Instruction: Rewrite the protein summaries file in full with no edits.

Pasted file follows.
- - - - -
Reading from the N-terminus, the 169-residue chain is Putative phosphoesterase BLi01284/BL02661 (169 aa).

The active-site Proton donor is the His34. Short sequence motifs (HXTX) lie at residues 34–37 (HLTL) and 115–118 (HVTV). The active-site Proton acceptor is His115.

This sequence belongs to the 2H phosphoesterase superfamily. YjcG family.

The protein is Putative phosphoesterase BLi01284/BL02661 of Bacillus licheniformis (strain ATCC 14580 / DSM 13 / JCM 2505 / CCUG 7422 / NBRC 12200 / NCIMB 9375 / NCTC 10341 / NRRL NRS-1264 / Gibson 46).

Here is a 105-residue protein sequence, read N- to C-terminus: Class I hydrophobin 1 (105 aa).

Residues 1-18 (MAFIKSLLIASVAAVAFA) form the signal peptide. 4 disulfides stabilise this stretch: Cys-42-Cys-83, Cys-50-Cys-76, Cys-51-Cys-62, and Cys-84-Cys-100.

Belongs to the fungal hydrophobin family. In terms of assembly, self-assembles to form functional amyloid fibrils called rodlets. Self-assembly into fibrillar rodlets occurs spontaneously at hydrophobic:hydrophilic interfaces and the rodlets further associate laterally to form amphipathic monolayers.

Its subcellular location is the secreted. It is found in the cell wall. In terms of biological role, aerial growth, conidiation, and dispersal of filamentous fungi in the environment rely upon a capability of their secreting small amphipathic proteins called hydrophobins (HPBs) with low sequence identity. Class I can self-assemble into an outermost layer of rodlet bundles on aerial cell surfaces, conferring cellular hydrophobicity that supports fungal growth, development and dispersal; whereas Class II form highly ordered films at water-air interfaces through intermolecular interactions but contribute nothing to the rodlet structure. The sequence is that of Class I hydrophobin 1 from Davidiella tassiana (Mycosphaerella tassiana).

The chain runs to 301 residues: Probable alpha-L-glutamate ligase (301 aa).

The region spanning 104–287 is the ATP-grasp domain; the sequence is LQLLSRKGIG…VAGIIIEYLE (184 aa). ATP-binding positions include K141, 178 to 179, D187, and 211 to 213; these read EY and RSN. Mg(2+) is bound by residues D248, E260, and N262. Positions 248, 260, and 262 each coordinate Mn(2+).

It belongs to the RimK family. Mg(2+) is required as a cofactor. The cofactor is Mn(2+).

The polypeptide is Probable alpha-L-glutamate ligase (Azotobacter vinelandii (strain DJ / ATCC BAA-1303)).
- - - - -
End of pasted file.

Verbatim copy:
Reading from the N-terminus, the 169-residue chain is Putative phosphoesterase BLi01284/BL02661 (169 aa).

The active-site Proton donor is the His34. Short sequence motifs (HXTX) lie at residues 34–37 (HLTL) and 115–118 (HVTV). The active-site Proton acceptor is His115.

This sequence belongs to the 2H phosphoesterase superfamily. YjcG family.

The protein is Putative phosphoesterase BLi01284/BL02661 of Bacillus licheniformis (strain ATCC 14580 / DSM 13 / JCM 2505 / CCUG 7422 / NBRC 12200 / NCIMB 9375 / NCTC 10341 / NRRL NRS-1264 / Gibson 46).

Here is a 105-residue protein sequence, read N- to C-terminus: Class I hydrophobin 1 (105 aa).

Residues 1-18 (MAFIKSLLIASVAAVAFA) form the signal peptide. 4 disulfides stabilise this stretch: Cys-42-Cys-83, Cys-50-Cys-76, Cys-51-Cys-62, and Cys-84-Cys-100.

Belongs to the fungal hydrophobin family. In terms of assembly, self-assembles to form functional amyloid fibrils called rodlets. Self-assembly into fibrillar rodlets occurs spontaneously at hydrophobic:hydrophilic interfaces and the rodlets further associate laterally to form amphipathic monolayers.

Its subcellular location is the secreted. It is found in the cell wall. In terms of biological role, aerial growth, conidiation, and dispersal of filamentous fungi in the environment rely upon a capability of their secreting small amphipathic proteins called hydrophobins (HPBs) with low sequence identity. Class I can self-assemble into an outermost layer of rodlet bundles on aerial cell surfaces, conferring cellular hydrophobicity that supports fungal growth, development and dispersal; whereas Class II form highly ordered films at water-air interfaces through intermolecular interactions but contribute nothing to the rodlet structure. The sequence is that of Class I hydrophobin 1 from Davidiella tassiana (Mycosphaerella tassiana).

The chain runs to 301 residues: Probable alpha-L-glutamate ligase (301 aa).

The region spanning 104–287 is the ATP-grasp domain; the sequence is LQLLSRKGIG…VAGIIIEYLE (184 aa). ATP-binding positions include K141, 178 to 179, D187, and 211 to 213; these read EY and RSN. Mg(2+) is bound by residues D248, E260, and N262. Positions 248, 260, and 262 each coordinate Mn(2+).

It belongs to the RimK family. Mg(2+) is required as a cofactor. The cofactor is Mn(2+).

The polypeptide is Probable alpha-L-glutamate ligase (Azotobacter vinelandii (strain DJ / ATCC BAA-1303)).